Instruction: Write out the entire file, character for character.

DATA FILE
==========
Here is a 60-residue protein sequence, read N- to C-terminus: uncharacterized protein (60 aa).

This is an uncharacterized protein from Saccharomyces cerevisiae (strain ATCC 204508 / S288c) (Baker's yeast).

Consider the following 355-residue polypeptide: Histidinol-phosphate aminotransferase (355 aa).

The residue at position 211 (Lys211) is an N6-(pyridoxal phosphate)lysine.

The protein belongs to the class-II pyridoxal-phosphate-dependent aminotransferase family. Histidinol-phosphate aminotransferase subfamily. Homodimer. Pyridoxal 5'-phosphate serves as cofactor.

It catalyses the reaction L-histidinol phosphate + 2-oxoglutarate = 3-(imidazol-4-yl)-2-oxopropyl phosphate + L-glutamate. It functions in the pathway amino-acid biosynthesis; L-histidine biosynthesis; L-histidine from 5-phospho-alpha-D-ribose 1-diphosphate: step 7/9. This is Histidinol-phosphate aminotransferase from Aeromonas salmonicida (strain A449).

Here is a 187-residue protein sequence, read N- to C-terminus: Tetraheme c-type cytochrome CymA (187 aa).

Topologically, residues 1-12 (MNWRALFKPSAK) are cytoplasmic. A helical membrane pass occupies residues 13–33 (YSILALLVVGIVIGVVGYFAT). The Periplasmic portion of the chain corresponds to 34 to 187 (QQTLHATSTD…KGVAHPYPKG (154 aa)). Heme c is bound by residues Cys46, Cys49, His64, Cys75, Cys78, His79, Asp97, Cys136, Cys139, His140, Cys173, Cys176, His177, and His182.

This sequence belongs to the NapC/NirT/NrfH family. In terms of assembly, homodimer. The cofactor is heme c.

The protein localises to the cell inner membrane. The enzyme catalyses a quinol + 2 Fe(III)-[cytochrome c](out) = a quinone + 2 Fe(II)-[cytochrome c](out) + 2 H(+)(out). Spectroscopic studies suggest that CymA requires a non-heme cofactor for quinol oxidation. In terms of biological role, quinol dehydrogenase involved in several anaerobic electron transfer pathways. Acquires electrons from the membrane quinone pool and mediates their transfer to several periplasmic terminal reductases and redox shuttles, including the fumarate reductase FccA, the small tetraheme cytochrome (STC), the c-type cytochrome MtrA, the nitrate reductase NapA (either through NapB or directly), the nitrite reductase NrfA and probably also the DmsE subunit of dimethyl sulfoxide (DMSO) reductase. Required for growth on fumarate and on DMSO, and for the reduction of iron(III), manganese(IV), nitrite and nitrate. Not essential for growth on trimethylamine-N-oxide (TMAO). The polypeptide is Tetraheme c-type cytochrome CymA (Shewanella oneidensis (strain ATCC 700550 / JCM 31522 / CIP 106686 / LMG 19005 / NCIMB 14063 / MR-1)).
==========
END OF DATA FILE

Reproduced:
Here is a 60-residue protein sequence, read N- to C-terminus: uncharacterized protein (60 aa).

This is an uncharacterized protein from Saccharomyces cerevisiae (strain ATCC 204508 / S288c) (Baker's yeast).

Consider the following 355-residue polypeptide: Histidinol-phosphate aminotransferase (355 aa).

The residue at position 211 (Lys211) is an N6-(pyridoxal phosphate)lysine.

The protein belongs to the class-II pyridoxal-phosphate-dependent aminotransferase family. Histidinol-phosphate aminotransferase subfamily. Homodimer. Pyridoxal 5'-phosphate serves as cofactor.

It catalyses the reaction L-histidinol phosphate + 2-oxoglutarate = 3-(imidazol-4-yl)-2-oxopropyl phosphate + L-glutamate. It functions in the pathway amino-acid biosynthesis; L-histidine biosynthesis; L-histidine from 5-phospho-alpha-D-ribose 1-diphosphate: step 7/9. This is Histidinol-phosphate aminotransferase from Aeromonas salmonicida (strain A449).

Here is a 187-residue protein sequence, read N- to C-terminus: Tetraheme c-type cytochrome CymA (187 aa).

Topologically, residues 1-12 (MNWRALFKPSAK) are cytoplasmic. A helical membrane pass occupies residues 13–33 (YSILALLVVGIVIGVVGYFAT). The Periplasmic portion of the chain corresponds to 34 to 187 (QQTLHATSTD…KGVAHPYPKG (154 aa)). Heme c is bound by residues Cys46, Cys49, His64, Cys75, Cys78, His79, Asp97, Cys136, Cys139, His140, Cys173, Cys176, His177, and His182.

This sequence belongs to the NapC/NirT/NrfH family. In terms of assembly, homodimer. The cofactor is heme c.

The protein localises to the cell inner membrane. The enzyme catalyses a quinol + 2 Fe(III)-[cytochrome c](out) = a quinone + 2 Fe(II)-[cytochrome c](out) + 2 H(+)(out). Spectroscopic studies suggest that CymA requires a non-heme cofactor for quinol oxidation. In terms of biological role, quinol dehydrogenase involved in several anaerobic electron transfer pathways. Acquires electrons from the membrane quinone pool and mediates their transfer to several periplasmic terminal reductases and redox shuttles, including the fumarate reductase FccA, the small tetraheme cytochrome (STC), the c-type cytochrome MtrA, the nitrate reductase NapA (either through NapB or directly), the nitrite reductase NrfA and probably also the DmsE subunit of dimethyl sulfoxide (DMSO) reductase. Required for growth on fumarate and on DMSO, and for the reduction of iron(III), manganese(IV), nitrite and nitrate. Not essential for growth on trimethylamine-N-oxide (TMAO). The polypeptide is Tetraheme c-type cytochrome CymA (Shewanella oneidensis (strain ATCC 700550 / JCM 31522 / CIP 106686 / LMG 19005 / NCIMB 14063 / MR-1)).